Many low-risk patients are not hearing about active surveillance as an appropriate management option

Current guidelines from the American Urological Association (AUA), the American Society for Radiation Oncology (ASTRO), and the National Comprehensive Cancer Network (NCCN) all clearly state that, for men diagnosed with low-risk prostate cancer, active surveillance is an appropriate form of first-line management. However, … … READ MORE …

Sexual function after prostate cancer treatment in the MSM community

There is a significant knowledge gap concerning sexual function for prostate cancer patients in the men who have sex with men (MSM) community, because all of the existing assessment tools are designed for the heterosexual population. … READ MORE …

Treating the psychosocial and emotional impact of prostate cancer

It doesn’t take too much reading or direct experience to realize that, to date, we haven’t been very good at meeting the needs of patients with prostate cancer — or their spouses/partners — when it comes to the sociocultural and psychological needs associated with this disorder. … READ MORE …

Research survey on male sexuality and prostate cancer

A team of researchers at the University of Calgary in Canada is seeking men with a history of prostate cancer willing to complete a survey related to men’s sexuality. … READ MORE …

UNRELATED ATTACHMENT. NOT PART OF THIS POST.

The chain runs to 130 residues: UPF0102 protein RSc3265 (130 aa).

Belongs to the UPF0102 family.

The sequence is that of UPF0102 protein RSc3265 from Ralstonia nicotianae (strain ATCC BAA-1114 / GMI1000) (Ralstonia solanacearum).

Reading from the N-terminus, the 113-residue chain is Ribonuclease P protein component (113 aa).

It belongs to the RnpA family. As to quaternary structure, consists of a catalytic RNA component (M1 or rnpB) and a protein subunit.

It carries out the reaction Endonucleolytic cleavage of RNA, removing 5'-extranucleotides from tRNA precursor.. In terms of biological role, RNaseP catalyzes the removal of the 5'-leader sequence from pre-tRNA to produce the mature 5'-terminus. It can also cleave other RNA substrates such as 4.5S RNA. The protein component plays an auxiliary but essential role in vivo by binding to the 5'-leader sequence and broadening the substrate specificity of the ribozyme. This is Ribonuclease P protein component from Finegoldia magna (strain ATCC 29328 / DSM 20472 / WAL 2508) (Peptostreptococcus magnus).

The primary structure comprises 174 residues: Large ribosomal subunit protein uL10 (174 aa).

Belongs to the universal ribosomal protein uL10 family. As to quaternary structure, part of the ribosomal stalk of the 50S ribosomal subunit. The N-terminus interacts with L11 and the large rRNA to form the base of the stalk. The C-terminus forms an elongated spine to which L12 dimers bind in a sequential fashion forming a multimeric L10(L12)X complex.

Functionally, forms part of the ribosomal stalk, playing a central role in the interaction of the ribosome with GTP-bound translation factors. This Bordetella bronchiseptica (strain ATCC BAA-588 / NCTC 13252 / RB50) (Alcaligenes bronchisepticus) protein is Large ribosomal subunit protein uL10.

Recovery of erectile/sexual function after surgical treatment for prostate cancer

A new review article in the journal Sexual Medicine Reviews has addressed current knowledge on the topic of penile rehabilitation after surgery for localized prostate cancer. … READ MORE …

Sexual rehabilitation after surgical treatment for localized prostate cancer: nine formal recommendations

Two recent articles by Salonia et al. (from the Fourth International Consultation for Sexual Medicine or ICSM 2015) have provided us with a series of nine recommendations to clinicians regarding sexual rehabilitation after radical prostatectomy for localized prostate cancer. … READ MORE …

Urinary and sexual healing improved by waiting to start salvage radiation

Salvage radiation adds to the side effects of surgery and may halt the progress made towards healing. Healing takes time. On the other hand, we have learned that adjuvant or early salvage radiation has better oncological outcomes than waiting, the earlier the better (see this link). … READ MORE …